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Federal report: BP cost cutting cost workers their lives

By Paul Hill

HOUSTON - Federal investigators concluded in a report issued on March 20, 2007 that the longstanding disregard for safety by British Petroleum Company management resulted in the catastrophic explosion on March 23, 2005. According to the investigation, BP hoped to save 25% in costs through budget cuts in 1999 and 2004. 15 people died and 180 were injured as a result of the company's drive to increase profits. Immediately after the disaster, BP attempted to place the blame for the blast directly on the workers themselves.

BP has spent $1.5 billion cleaning up the aftereffects of the explosion which is more than 45 times the amount of money they saved in their first round of cuts, according to the report. BP's strategy was to beat its competitors at cost-cutting and thereby boost profits. It slashed training and safety programs as well as equipment in this effort.

Refinery workers and their families responded to the report very positively. Eva Rowe, who lost her parents in the explosion, stated she believes they were "murdered" by BP's "culture of greed" and said "Money, money and profits" caused her parent's death. Rowe and others spoke at a hearing of the House Education and Labor Committee.

Witnesses at the same hearing pointed fingers at the Occupational Safety and Health Administration (OSHA) for not inspecting the refinery frequently enough and failure to enforce workplace safety standards. Carolyn Merritt, chair of the U.S. Chemical Safety and Hazard Investigation Board (CSB), told the hearing that BP had a "broken safety culture." The company received numerous warnings from OSHA that their equipment was dangerous and should be replaced. Merritt maintains that the "broken safety culture" is not limited to BP and exists in workplaces everywhere in this country. Merritt has called for an increase in resources and funding to allow OSHA to fully inspect the nation's workplaces. "OSHA simply lacks enough trained inspectors," she said.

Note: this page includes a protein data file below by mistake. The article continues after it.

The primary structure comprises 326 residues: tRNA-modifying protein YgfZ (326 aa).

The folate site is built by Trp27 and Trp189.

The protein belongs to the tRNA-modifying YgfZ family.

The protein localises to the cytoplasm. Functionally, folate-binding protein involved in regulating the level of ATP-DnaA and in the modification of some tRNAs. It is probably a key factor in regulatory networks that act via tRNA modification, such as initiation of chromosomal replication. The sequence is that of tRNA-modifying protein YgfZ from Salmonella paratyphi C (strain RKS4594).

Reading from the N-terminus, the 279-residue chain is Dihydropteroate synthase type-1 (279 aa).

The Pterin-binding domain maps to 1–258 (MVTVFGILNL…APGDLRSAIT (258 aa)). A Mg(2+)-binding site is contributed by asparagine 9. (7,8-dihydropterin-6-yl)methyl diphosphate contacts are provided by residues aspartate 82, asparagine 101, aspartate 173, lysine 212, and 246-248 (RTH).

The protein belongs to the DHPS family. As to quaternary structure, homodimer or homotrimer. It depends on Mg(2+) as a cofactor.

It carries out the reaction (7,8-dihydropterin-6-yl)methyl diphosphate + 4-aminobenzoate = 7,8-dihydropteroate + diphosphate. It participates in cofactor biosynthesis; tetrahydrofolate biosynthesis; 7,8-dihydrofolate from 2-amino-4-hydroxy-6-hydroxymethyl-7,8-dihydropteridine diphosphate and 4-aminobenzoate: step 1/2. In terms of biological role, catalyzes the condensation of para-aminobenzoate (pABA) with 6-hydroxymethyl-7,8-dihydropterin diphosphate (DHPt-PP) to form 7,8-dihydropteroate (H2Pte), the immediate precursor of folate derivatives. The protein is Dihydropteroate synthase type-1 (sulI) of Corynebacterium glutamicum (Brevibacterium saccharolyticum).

AFL-CIO analysts have concluded that there has been an erosion in federal job safety programs since the Bush administration took office in 2001. In real dollars, the Bush administration has slashed OSHA's budget by $25.4 million when the 2008 budget is compared to the budget in 2001. James Parks, in a national AFL-CIO publication, points out, "The Bush administration also is proposing to totally eliminate funding for worker safety and health training and education programs. Every year since taking office, the administration has sought to slash or eliminate funding for worker training. But each year, Congress rejected these proposed cuts and maintained funding for worker safety training programs."

The CSB has recommended that USW work with the American Petroleum Industry to develop new safety standards. They asked, "Who knows better about the daily problems and how best to deal with them than the people who work there?"

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